Antidepressant-like actions of an AMPA receptor potentiator (LY392098).
ABSTRACT LY392098 is a member of a novel class of biarylpropylsulfonamides that potentiates AMPA receptor-mediated responses both in vitro and in vivo. In this study, the effects of LY392098 were evaluated in two "behavioral despair" models (the forced swim and tail suspension tests) commonly used to identify clinically useful antidepressants. LY392098 reduced immobility in the forced swim test in both rats and mice, with a minimum effective dose of 0.5 mg/kg (i.p.) in both species. LY392098 (0.1-10 mg/kg, i.p.) did not affect motor activity of rats, indicating that the ability of this compound to reduce immobility in the forced swim test is unrelated to a motor stimulant action. LY392098 also reduced immobility in the tail suspension test in a dose-dependent manner, with a minimum effective dose of 5 mg/kg (i.p). A non-competitive AMPA antagonist (LY300168) blocked the activity of LY392098 in the forced swim test, but did not affect imipramine-induced reductions in immobility. Thus, AMPA receptor activation appears to be required for the antidepressant-like effect of LY392098, but not imipramine. These findings indicate that biarylpropylsulfonamides, exemplified by LY392098, may represent a novel class of antidepressants.
Article: A kinesin signaling complex mediates the ability of GSK-3beta to affect mood-associated behaviors.[show abstract] [hide abstract]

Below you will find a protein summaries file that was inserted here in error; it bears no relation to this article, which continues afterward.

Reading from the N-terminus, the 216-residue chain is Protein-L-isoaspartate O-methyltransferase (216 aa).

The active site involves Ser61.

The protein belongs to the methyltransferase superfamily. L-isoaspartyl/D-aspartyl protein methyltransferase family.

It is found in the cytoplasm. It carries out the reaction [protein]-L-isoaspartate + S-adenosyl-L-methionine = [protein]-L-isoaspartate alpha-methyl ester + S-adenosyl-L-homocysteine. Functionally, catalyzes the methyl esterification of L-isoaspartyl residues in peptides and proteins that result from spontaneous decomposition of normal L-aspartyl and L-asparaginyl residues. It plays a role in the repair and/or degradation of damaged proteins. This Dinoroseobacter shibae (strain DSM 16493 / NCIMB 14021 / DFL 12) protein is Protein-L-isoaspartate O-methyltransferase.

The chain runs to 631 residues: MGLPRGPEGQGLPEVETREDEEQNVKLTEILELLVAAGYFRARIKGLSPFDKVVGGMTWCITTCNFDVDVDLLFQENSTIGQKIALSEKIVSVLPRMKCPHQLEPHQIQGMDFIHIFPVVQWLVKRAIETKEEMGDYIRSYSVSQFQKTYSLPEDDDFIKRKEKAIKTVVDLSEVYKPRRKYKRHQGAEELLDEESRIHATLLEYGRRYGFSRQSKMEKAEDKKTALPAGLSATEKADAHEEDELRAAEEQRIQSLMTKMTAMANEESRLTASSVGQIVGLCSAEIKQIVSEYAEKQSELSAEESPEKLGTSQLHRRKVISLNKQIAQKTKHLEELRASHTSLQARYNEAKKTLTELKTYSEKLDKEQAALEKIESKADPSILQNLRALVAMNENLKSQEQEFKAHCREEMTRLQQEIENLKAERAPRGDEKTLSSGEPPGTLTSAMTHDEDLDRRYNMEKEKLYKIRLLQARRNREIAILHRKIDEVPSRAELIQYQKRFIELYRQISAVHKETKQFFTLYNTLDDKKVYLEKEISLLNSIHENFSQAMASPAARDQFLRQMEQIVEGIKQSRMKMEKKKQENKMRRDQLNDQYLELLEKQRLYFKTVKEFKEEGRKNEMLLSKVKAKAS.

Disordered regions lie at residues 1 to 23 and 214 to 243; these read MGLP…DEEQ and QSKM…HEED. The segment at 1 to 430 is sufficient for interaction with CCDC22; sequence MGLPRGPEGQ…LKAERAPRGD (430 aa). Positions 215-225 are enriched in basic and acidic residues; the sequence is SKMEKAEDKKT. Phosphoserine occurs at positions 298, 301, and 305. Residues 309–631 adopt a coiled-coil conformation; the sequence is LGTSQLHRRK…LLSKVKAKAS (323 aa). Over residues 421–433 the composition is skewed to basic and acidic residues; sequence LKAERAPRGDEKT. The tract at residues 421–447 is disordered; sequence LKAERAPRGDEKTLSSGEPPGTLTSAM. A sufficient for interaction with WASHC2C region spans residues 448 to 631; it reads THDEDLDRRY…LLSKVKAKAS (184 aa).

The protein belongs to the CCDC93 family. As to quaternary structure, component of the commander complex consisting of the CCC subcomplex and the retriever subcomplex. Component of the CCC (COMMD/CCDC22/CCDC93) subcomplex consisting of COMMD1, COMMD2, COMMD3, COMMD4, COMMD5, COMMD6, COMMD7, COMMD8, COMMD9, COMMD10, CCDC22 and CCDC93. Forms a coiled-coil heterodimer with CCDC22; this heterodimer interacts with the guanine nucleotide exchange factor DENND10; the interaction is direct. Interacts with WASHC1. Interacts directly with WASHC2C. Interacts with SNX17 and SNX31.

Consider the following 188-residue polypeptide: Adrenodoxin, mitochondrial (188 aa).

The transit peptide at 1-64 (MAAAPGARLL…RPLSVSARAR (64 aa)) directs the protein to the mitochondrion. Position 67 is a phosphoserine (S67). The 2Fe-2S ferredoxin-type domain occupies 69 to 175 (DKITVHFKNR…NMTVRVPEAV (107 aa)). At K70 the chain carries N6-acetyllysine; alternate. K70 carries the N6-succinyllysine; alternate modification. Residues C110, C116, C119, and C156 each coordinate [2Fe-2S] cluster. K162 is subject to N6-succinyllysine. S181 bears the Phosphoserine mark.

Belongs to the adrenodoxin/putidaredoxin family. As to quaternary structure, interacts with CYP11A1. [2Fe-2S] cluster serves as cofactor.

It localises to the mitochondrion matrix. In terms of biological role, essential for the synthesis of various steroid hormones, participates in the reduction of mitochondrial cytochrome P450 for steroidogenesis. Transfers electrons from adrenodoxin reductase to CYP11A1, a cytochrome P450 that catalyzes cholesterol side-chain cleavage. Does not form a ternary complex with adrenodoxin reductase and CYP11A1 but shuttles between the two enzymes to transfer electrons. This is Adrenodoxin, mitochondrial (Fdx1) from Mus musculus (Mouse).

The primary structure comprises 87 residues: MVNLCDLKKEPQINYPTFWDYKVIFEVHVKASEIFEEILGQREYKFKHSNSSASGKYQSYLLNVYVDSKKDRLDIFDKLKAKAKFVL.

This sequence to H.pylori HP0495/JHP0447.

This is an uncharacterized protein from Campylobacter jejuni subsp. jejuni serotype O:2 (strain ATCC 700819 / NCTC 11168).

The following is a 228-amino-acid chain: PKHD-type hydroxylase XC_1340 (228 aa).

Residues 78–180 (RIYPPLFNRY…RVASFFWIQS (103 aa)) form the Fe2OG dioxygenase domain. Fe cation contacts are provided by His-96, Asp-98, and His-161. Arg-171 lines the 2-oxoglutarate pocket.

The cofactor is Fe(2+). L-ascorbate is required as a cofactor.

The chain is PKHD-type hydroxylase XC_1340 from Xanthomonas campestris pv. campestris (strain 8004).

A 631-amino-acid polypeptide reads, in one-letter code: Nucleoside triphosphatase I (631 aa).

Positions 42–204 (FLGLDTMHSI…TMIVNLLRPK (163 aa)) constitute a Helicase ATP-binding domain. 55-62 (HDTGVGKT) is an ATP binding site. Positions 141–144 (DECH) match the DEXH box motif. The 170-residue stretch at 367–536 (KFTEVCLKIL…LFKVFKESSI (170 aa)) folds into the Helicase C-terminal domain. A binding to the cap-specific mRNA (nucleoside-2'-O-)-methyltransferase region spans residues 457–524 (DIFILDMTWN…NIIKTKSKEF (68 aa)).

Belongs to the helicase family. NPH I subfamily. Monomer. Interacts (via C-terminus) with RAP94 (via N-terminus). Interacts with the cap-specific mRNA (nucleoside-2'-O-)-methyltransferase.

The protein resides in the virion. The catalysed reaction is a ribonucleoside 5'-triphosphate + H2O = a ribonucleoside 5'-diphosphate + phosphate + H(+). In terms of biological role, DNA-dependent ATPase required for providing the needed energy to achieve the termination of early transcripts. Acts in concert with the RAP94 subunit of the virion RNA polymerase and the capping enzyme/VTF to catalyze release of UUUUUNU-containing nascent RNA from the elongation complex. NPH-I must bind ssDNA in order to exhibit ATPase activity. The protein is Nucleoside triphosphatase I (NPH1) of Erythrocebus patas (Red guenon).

ABSTRACT: Lithium has been the gold standard in the treatment of bipolar disorder (BPD) for 60 y. Like lithium, glycogen synthase kinase 3 (GSK-3) inhibitors display both antimanic-like and antidepressant-like effects in some animal models. However, the molecular mechanisms of both lithium and GSK-3 inhibitors remain unclear. Here we show that the GSK-3 inhibitor AR-A014418 regulated alpha-amino-3-hydroxyl-5-methyl-4-isoxazole-propionate (AMPA)-induced GluR1 and GluR2 internalization via phosphorylation of kinesin light chain 2 (KLC2), the key molecule of the kinesin cargo delivery system. Specifically, AMPA stimulation triggered serine phosphorylation of KLC2 and, subsequently, the dissociation of the GluR1/KLC2 protein complex. This suggests that GSK-3 phosphorylation of KLC2 led to the dissociation of AMPA-containing vesicles from the kinesin cargo system. The peptide TAT-KLCpCDK, a specific inhibitor for KLC2 phosphorylation by GSK-3beta, reduced the formation of long-term depression. Furthermore, the TAT-KLCpCDK peptide showed antimanic-like effects similar to lithium's on amphetamine-induced hyperactivity, a frequently used animal model of mania. It also induced antidepressant-like effects in the tail suspension and forced swim tests, two commonly used animal models of depression. Taken together, the results demonstrated that KLC2 is a cellular target of GSK-3beta capable of regulating synaptic plasticity, particularly AMPA receptor trafficking, as well as mood-associated behaviors in animal models. The kinesin cargo system may provide valuable novel targets for the development of new therapeutics for mood disorders.Proceedings of the National Academy of Sciences 06/2010; 107(25):11573-8. · 9.68 Impact Factor